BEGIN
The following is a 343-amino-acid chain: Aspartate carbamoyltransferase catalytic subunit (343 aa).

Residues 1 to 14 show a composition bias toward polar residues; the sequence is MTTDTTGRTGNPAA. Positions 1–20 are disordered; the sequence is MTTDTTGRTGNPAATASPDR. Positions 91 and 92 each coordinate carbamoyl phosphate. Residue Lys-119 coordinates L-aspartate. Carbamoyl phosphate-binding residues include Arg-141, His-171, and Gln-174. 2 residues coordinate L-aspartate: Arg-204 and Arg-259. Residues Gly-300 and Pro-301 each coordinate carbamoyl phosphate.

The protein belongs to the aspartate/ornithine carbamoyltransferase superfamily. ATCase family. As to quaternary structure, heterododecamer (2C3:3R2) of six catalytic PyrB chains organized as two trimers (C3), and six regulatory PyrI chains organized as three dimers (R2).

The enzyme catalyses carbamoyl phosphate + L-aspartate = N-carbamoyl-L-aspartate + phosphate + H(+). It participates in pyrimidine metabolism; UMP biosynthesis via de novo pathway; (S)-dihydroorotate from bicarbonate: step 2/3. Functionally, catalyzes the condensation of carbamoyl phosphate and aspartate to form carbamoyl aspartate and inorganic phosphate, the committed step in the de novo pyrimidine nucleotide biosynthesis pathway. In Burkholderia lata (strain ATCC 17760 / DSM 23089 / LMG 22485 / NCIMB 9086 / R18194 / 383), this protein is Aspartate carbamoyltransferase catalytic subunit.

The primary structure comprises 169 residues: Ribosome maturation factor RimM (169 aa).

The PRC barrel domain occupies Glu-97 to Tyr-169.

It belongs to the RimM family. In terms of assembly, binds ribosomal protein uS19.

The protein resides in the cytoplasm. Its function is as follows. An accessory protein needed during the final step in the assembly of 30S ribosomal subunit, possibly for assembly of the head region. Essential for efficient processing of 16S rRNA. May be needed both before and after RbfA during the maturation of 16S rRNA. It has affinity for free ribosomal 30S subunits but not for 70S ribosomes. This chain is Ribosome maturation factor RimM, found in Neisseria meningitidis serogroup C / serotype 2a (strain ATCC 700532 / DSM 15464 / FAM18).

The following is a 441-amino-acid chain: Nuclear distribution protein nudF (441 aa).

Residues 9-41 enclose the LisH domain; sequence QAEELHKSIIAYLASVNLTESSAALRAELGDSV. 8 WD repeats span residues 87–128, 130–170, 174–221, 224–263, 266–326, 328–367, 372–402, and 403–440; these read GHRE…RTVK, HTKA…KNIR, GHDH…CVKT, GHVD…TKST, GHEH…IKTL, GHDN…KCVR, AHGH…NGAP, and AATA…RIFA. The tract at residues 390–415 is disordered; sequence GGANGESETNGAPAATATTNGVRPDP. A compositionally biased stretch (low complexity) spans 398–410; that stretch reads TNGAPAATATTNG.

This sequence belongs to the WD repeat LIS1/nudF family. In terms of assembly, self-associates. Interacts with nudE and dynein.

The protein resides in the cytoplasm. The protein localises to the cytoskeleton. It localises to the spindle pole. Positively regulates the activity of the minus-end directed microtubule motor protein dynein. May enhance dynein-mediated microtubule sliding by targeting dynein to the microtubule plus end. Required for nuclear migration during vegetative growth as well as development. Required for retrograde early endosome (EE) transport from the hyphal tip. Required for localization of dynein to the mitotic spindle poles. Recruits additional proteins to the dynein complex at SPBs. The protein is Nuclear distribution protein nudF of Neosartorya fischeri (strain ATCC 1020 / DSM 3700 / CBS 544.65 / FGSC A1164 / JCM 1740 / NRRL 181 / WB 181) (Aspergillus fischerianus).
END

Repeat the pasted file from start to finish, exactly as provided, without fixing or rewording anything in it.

The following is a 343-amino-acid chain: Aspartate carbamoyltransferase catalytic subunit (343 aa).

Residues 1 to 14 show a composition bias toward polar residues; the sequence is MTTDTTGRTGNPAA. Positions 1–20 are disordered; the sequence is MTTDTTGRTGNPAATASPDR. Positions 91 and 92 each coordinate carbamoyl phosphate. Residue Lys-119 coordinates L-aspartate. Carbamoyl phosphate-binding residues include Arg-141, His-171, and Gln-174. 2 residues coordinate L-aspartate: Arg-204 and Arg-259. Residues Gly-300 and Pro-301 each coordinate carbamoyl phosphate.

The protein belongs to the aspartate/ornithine carbamoyltransferase superfamily. ATCase family. As to quaternary structure, heterododecamer (2C3:3R2) of six catalytic PyrB chains organized as two trimers (C3), and six regulatory PyrI chains organized as three dimers (R2).

The enzyme catalyses carbamoyl phosphate + L-aspartate = N-carbamoyl-L-aspartate + phosphate + H(+). It participates in pyrimidine metabolism; UMP biosynthesis via de novo pathway; (S)-dihydroorotate from bicarbonate: step 2/3. Functionally, catalyzes the condensation of carbamoyl phosphate and aspartate to form carbamoyl aspartate and inorganic phosphate, the committed step in the de novo pyrimidine nucleotide biosynthesis pathway. In Burkholderia lata (strain ATCC 17760 / DSM 23089 / LMG 22485 / NCIMB 9086 / R18194 / 383), this protein is Aspartate carbamoyltransferase catalytic subunit.

The primary structure comprises 169 residues: Ribosome maturation factor RimM (169 aa).

The PRC barrel domain occupies Glu-97 to Tyr-169.

It belongs to the RimM family. In terms of assembly, binds ribosomal protein uS19.

The protein resides in the cytoplasm. Its function is as follows. An accessory protein needed during the final step in the assembly of 30S ribosomal subunit, possibly for assembly of the head region. Essential for efficient processing of 16S rRNA. May be needed both before and after RbfA during the maturation of 16S rRNA. It has affinity for free ribosomal 30S subunits but not for 70S ribosomes. This chain is Ribosome maturation factor RimM, found in Neisseria meningitidis serogroup C / serotype 2a (strain ATCC 700532 / DSM 15464 / FAM18).

The following is a 441-amino-acid chain: Nuclear distribution protein nudF (441 aa).

Residues 9-41 enclose the LisH domain; sequence QAEELHKSIIAYLASVNLTESSAALRAELGDSV. 8 WD repeats span residues 87–128, 130–170, 174–221, 224–263, 266–326, 328–367, 372–402, and 403–440; these read GHRE…RTVK, HTKA…KNIR, GHDH…CVKT, GHVD…TKST, GHEH…IKTL, GHDN…KCVR, AHGH…NGAP, and AATA…RIFA. The tract at residues 390–415 is disordered; sequence GGANGESETNGAPAATATTNGVRPDP. A compositionally biased stretch (low complexity) spans 398–410; that stretch reads TNGAPAATATTNG.

This sequence belongs to the WD repeat LIS1/nudF family. In terms of assembly, self-associates. Interacts with nudE and dynein.

The protein resides in the cytoplasm. The protein localises to the cytoskeleton. It localises to the spindle pole. Positively regulates the activity of the minus-end directed microtubule motor protein dynein. May enhance dynein-mediated microtubule sliding by targeting dynein to the microtubule plus end. Required for nuclear migration during vegetative growth as well as development. Required for retrograde early endosome (EE) transport from the hyphal tip. Required for localization of dynein to the mitotic spindle poles. Recruits additional proteins to the dynein complex at SPBs. The protein is Nuclear distribution protein nudF of Neosartorya fischeri (strain ATCC 1020 / DSM 3700 / CBS 544.65 / FGSC A1164 / JCM 1740 / NRRL 181 / WB 181) (Aspergillus fischerianus).